Recognising and understanding the differences between management and leadership qualities is not always easy. Two of our mentees, Sabrina Nixon and Karen Searle, explore this in a bit more detail and share top tips to help navigate the journey to leadership.
Hello! We’re Karen and Sabrina, two mentees on the most recent Tony Elischer Foundation Leadership programme. Read on to hear our lightbulb moments about what distinguishes leaders from managers, and our top three takeaways to help you on your own leadership journey.
Follow the leader, leader, leader
If you search for synonyms for ‘leader’, among the many options (from ‘mover-and-shaker’ to ‘kingpin’), you’ll find the word ‘manager’. Interestingly, the reverse isn’t true.
Being a manager doesn’t automatically entitle you to call yourself a leader. While these words are ways to describe someone at the front of a group of people, what distinguishes a leader from a manager is the reason why people are there.
For managers, you’re at the front because it’s part of your job description that people are working for you. Being a manager is a hands-on, practical role you fulfil when you start being responsible for colleagues, from running one to ones to prioritising workloads.
For leaders, you’re at the front because people are choosing to follow you based on your vision. You can be a leader in any role, but the power rests with the choices of others. They’ll follow your lead based on how you inspire others around you to believe in what you’re looking to achieve. Leaders are strategic and think beyond the day-to-day to focus on the bigger picture and goals you can get to by working together.
As managers, it’s important to aspire to be the best leader you can be. By being both a manager and a leader, your team will be doubly motivated to follow you – inspired by the work you’ll be achieving together, and not grudgingly completing tasks set by a manager they aren’t motivated to follow.
Leadership powers… activate!
So… what can you do to start your own leadership journey?
- Set a clear, shared vision – to become a leader you need to know where you’re taking people to. Focus on getting clarity, and involving your colleagues in the process, setting out what you’ll being working towards and crucially what success looks like. Involving your team in setting your goal will mean you’re all on the same page about why you’ve chosen this path and the decisions that underpin them.
- Lead by example – Think about your role in the team – what behaviours are you expecting from your colleagues, and how are you demonstrating these through how you work?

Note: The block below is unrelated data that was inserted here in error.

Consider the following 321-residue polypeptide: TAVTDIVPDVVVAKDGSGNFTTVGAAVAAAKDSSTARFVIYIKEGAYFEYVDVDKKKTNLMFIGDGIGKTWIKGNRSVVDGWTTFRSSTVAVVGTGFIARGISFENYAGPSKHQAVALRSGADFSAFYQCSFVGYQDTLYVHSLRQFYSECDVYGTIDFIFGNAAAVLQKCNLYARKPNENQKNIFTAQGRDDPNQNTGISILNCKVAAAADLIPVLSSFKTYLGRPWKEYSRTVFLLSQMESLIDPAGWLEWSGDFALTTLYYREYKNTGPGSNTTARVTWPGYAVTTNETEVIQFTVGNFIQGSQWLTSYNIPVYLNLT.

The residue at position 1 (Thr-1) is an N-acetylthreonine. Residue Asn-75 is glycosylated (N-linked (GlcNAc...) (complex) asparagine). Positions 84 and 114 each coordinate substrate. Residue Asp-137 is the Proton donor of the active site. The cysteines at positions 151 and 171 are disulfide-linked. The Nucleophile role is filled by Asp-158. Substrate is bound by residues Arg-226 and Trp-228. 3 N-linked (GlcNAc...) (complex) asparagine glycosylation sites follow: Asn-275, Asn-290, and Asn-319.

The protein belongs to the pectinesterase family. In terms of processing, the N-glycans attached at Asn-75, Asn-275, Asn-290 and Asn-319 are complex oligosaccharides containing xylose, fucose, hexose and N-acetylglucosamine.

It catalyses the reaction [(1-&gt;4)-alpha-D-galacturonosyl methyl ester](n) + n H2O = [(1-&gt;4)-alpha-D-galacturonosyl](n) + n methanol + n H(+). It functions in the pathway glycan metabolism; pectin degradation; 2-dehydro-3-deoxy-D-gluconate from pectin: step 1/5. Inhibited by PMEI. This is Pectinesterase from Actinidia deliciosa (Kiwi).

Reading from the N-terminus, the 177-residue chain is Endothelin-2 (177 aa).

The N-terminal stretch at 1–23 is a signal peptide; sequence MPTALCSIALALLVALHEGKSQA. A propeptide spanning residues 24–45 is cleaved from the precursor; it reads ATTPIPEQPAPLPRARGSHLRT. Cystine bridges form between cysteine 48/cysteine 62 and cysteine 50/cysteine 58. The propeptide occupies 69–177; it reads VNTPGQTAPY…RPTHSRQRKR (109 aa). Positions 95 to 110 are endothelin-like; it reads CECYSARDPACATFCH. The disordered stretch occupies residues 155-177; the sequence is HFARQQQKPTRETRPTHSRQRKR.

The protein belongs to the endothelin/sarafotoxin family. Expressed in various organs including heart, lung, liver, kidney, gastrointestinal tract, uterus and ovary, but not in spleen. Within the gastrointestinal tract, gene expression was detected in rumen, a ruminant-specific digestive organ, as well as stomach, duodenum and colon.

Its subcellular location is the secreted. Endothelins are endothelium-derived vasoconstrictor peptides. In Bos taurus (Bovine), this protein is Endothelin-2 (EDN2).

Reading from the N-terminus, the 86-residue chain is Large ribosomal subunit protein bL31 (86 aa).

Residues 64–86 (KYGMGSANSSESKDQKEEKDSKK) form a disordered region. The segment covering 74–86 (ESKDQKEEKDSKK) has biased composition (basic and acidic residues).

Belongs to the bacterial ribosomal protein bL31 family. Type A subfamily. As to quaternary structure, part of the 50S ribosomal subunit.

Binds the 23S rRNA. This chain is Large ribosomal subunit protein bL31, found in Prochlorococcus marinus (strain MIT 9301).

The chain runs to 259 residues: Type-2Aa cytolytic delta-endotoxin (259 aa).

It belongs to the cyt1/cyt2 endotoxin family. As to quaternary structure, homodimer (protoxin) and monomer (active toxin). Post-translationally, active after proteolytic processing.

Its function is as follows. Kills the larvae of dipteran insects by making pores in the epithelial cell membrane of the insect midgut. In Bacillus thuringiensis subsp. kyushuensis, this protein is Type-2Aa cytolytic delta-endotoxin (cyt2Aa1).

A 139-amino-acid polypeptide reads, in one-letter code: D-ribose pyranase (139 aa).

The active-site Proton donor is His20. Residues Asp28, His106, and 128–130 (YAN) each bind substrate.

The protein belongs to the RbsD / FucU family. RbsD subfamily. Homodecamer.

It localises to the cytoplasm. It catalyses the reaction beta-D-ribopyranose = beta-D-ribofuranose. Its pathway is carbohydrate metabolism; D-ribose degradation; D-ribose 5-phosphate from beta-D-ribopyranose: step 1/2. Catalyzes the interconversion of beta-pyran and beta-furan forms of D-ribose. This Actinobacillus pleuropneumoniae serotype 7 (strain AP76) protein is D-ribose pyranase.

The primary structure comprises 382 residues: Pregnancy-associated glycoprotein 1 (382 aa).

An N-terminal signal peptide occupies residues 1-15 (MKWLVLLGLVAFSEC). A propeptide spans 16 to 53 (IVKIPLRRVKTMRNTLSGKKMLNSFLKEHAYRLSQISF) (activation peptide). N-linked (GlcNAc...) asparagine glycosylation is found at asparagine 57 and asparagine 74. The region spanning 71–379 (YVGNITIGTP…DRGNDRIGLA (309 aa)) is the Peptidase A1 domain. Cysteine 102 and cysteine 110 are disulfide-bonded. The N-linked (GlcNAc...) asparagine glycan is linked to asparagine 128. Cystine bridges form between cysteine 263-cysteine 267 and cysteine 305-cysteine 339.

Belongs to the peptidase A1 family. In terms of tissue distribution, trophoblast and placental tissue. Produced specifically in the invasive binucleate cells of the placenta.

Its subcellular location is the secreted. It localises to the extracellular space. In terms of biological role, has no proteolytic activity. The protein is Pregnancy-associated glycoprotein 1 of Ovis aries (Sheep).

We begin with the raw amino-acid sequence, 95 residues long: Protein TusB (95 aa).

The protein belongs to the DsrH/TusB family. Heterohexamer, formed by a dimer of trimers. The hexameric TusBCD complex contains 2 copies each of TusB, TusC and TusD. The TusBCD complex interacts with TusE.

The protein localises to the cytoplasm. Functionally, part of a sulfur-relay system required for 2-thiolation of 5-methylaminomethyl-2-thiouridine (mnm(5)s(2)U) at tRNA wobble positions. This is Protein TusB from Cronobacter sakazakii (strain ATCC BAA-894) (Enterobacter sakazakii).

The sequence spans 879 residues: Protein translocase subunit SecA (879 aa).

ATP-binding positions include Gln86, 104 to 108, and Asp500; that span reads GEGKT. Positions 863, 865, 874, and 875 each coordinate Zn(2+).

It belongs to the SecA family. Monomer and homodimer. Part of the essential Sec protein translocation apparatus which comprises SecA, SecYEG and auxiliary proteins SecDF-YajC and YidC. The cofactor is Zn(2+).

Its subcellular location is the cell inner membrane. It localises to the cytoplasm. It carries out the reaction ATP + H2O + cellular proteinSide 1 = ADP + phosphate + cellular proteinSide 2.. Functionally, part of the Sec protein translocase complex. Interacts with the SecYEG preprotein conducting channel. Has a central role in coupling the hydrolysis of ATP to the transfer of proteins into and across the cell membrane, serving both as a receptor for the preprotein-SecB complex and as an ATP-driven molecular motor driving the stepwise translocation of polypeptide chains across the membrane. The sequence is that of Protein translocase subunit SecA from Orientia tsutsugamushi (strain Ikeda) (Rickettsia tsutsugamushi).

- Be comfortable with being uncomfortable – We both found that stepping up from being a manager to a leader involves stepping further away from the day to day, and the detail. This can be uncomfortable for those of us who love to be subject matter experts. But as a leader, you need to become more of a generalist – trusting your team around you to be in the detail and share/ involve you only in what’s helpful to get closer to your goals.
- Switch up your style – You’ll need to use different leadership approaches with different teams and during different times. Everyone has their comfort zone, but it’s important that you can always keep focused on the bigger picture. For me and Karen, we’re keen collaborators, but sometimes you need to make executive decisions to get one step closer to your shared goal. The key here is to apply Kim Scott’s Radical Candor model – caring personally and challenging directly, to make sure the team understand this approach and why decisions have been made.
- Find a mentor! – Being matched with the right mentor will help transform your leadership journey. They set aside time to fully understand you and your leadership goals. In partnership, they’ll share their wisdom, and coach you through new ways of thinking to become the best leader you can be. Keep an eye out for the Tony Elischer Foundation application window next year – we’d thoroughly recommend it! In the meantime, why not think about people in your own network who you look up to, and approach them to become your mentor?
We’re both excited to continue growing as leaders, and hope our top tips inspire you to think about how you can deepen your leadership skills too.
What were your biggest leadership lessons? Are there any differences we’ve missed? Let us know your thoughts in the comments below.